HD on The Balanced Bodies Blueprint Podcast

Dr. Eryn Stansfield and Vinny Russo were kind enough to invite me onto their podcast, The Balanced Bodies Blueprint, to dig into Functional Medicine and Integrative Medicine. If you really want to understand why these nonsensical fields are nonsensical, then you won’t want to miss this episode! Use one of these links to listen on Spotify, Apple Podcasts, or YouTube. Don’t get too excited about the YouTube link; my made-for-radio face does not appear there.

We talk about:

  • Why my early experiences with Alt Med led me to start the blog
  • What advocates claim Functional Medicine and Integrative Medicine are about, and what these fields are actually about
  • How FM and IM differ from conventional medicine in practice, accreditation, board certification, clinical practice guidelines, and continuing medical education
  • Downsides of seeing a FM provider
  • Why patients seek out Alt Med, and how mainstream docs are partly at fault
  • What I tell patients who are disheartened by conventional medicine
  • Why the nutrition/health coaching world is besieged by FM dogma
  • And more!

You should definitely check out Dr. Eryn and Vinny further at their website, Balanced Bodies. Just reading their bios, you can tell that these are two super-interesting people who are passionate about what they do.


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Image Credit: Photo by Casey Horner on Unsplash  

2 Replies to “HD on The Balanced Bodies Blueprint Podcast”

  1. Hi HD,

    I have enjoyed reading your blogs and it is refreshing to have an endocrinologist invest their time into explaining the mechanisms of thyroid and adrenal problems – and I hope this will help reclaim some trust in mainstream medicine. As a primary care physician or GP, I went through the entire certification process for FM prompted by a similar curiosity to Vinny’s in how it could further improve my nutrition knowledge and coaching skills (since it’s clearly lacking and there’s no clear further learning path for doctors like me who want to be educated). And I have to agree that after going down many rabbit holes, and now having access to research articles to do my due diligence on the claims, I have to agree with your views in the podcast.
    I also agree with your advice on how patients need to work with their doctors on the limitations of our current medical system – the average primary care consult in China is 2 minutes and in some developed Asian cities, 6.7 minutes. None of these allow sufficient time for education, lifestyle assessment or health coaching. And there is no recognised remuneration for this for doctors or health providers.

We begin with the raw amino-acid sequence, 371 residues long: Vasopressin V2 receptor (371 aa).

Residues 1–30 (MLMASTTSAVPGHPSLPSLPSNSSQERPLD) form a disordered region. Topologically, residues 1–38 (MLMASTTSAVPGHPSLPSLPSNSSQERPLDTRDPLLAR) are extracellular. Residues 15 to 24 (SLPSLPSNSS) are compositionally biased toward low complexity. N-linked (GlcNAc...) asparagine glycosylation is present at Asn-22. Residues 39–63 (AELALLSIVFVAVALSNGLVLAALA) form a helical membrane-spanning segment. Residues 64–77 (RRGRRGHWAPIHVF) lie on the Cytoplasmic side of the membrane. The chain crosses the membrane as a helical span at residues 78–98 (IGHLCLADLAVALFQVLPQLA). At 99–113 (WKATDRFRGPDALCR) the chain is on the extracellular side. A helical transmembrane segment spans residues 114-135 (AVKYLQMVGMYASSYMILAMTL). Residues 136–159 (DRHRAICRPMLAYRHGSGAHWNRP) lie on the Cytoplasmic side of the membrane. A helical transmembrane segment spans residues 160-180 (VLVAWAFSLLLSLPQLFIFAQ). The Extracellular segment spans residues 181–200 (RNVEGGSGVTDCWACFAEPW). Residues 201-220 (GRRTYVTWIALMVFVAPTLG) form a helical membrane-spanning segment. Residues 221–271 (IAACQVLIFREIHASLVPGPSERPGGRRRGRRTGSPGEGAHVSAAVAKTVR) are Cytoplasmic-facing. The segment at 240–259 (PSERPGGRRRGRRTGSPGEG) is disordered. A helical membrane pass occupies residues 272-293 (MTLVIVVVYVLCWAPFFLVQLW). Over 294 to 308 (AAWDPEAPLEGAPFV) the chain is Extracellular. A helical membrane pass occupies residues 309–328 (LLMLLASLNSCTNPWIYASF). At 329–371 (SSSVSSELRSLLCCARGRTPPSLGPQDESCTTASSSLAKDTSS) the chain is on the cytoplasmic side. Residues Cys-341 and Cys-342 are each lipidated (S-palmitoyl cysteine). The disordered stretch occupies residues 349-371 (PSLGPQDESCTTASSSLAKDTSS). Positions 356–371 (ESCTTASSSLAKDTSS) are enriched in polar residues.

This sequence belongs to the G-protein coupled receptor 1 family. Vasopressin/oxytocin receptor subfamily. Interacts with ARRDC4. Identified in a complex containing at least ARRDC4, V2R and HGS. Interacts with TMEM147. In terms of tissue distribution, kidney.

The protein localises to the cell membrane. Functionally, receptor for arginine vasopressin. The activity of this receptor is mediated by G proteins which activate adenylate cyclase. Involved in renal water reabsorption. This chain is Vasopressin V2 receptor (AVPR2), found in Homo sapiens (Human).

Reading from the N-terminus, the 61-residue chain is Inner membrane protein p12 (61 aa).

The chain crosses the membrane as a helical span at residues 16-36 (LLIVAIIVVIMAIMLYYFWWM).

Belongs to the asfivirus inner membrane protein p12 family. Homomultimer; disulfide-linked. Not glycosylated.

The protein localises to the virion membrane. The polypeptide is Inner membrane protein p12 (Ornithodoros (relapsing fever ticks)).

To add to your suggestion, I believe we need nutrition education in undergrad medical training and the basic critical reasoning skills in the literature about nutrition and exercise research for those of us who have an interest in making this a part of our practice – not all of us have the opportunity or access to accredited allied health professionals. And we cannot rely on social media or non-peer-reviewed articles to inform us of this. I do see some of my colleagues read these articles and repeat the mistakes the general public makes. How can we be the source of trust when we don’t even know how to accurately discern it?
    I’m doing my best to practice using the biopsychosocial model of care and lifestyle is still the first line – but I’ll also share a story as an example of how easily people dismiss the basic common lifestyle interventions over the fancy, new and shiny FM or Integrative Medicine realm has to offer.
    I had a patient who came for a ‘Functional Medicine consult to do some ‘gut health testing’ and ‘microbiome’ diet to ‘optimise’ his health because he had read all the biohacking material about it. He left in disbelief because I didn’t recommend any of those things. Instead, after I had spent time looking at his lifestyle and dietary habits, discovered that apart from his meticulous attention to a combination of intermittent fasting, eating only low-GI fruits, low fod-map diet and carbohydrate restriction, he needed to meet the recommended intake of fruits and vegetables instead of taking some special probiotics, supplements or going on a magical diet.
    However, the light for me is that I have patients who are coming in for help in shifting their mindsets and behaviours on how they can make better lifestyle choices, and I have seen how their mental and physical health has changed as a result.
    Even if it’s been a convoluted journey, I’ve been there, discovered all the pitfalls, and despite the challenges, have found ways to improve my patients’ health knowledge and help develop a sustainable path.

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